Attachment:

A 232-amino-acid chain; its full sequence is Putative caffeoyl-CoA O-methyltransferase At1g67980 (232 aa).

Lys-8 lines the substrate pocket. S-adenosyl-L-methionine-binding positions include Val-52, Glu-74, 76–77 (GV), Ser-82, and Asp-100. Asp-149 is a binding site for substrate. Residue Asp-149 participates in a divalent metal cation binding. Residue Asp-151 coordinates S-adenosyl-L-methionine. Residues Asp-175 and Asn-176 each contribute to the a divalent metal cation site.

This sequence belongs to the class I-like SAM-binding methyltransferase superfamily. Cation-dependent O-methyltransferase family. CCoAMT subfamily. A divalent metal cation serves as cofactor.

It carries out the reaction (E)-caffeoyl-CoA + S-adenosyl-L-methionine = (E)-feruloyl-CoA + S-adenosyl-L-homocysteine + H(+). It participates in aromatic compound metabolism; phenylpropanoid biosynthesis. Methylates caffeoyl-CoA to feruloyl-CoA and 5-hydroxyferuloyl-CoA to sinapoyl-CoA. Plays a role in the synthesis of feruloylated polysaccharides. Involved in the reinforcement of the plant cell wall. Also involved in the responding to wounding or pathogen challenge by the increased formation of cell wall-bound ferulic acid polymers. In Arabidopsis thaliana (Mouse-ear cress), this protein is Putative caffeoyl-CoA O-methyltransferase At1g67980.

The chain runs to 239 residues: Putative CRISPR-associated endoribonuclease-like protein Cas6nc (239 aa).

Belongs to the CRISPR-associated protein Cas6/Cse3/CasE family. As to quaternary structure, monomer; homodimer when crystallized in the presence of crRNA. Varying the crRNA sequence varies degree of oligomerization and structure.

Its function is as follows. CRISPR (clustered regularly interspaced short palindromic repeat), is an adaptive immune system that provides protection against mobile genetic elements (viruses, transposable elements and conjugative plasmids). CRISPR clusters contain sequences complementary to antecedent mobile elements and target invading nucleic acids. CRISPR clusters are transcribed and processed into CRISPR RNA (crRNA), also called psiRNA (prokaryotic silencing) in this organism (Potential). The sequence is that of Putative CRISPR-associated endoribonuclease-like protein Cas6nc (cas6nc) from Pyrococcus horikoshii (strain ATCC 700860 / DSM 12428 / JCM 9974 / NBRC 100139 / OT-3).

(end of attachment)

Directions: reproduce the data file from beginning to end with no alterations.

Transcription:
A 232-amino-acid chain; its full sequence is Putative caffeoyl-CoA O-methyltransferase At1g67980 (232 aa).

Lys-8 lines the substrate pocket. S-adenosyl-L-methionine-binding positions include Val-52, Glu-74, 76–77 (GV), Ser-82, and Asp-100. Asp-149 is a binding site for substrate. Residue Asp-149 participates in a divalent metal cation binding. Residue Asp-151 coordinates S-adenosyl-L-methionine. Residues Asp-175 and Asn-176 each contribute to the a divalent metal cation site.

This sequence belongs to the class I-like SAM-binding methyltransferase superfamily. Cation-dependent O-methyltransferase family. CCoAMT subfamily. A divalent metal cation serves as cofactor.

It carries out the reaction (E)-caffeoyl-CoA + S-adenosyl-L-methionine = (E)-feruloyl-CoA + S-adenosyl-L-homocysteine + H(+). It participates in aromatic compound metabolism; phenylpropanoid biosynthesis. Methylates caffeoyl-CoA to feruloyl-CoA and 5-hydroxyferuloyl-CoA to sinapoyl-CoA. Plays a role in the synthesis of feruloylated polysaccharides. Involved in the reinforcement of the plant cell wall. Also involved in the responding to wounding or pathogen challenge by the increased formation of cell wall-bound ferulic acid polymers. In Arabidopsis thaliana (Mouse-ear cress), this protein is Putative caffeoyl-CoA O-methyltransferase At1g67980.

The chain runs to 239 residues: Putative CRISPR-associated endoribonuclease-like protein Cas6nc (239 aa).

Belongs to the CRISPR-associated protein Cas6/Cse3/CasE family. As to quaternary structure, monomer; homodimer when crystallized in the presence of crRNA. Varying the crRNA sequence varies degree of oligomerization and structure.

Its function is as follows. CRISPR (clustered regularly interspaced short palindromic repeat), is an adaptive immune system that provides protection against mobile genetic elements (viruses, transposable elements and conjugative plasmids). CRISPR clusters contain sequences complementary to antecedent mobile elements and target invading nucleic acids. CRISPR clusters are transcribed and processed into CRISPR RNA (crRNA), also called psiRNA (prokaryotic silencing) in this organism (Potential). The sequence is that of Putative CRISPR-associated endoribonuclease-like protein Cas6nc (cas6nc) from Pyrococcus horikoshii (strain ATCC 700860 / DSM 12428 / JCM 9974 / NBRC 100139 / OT-3).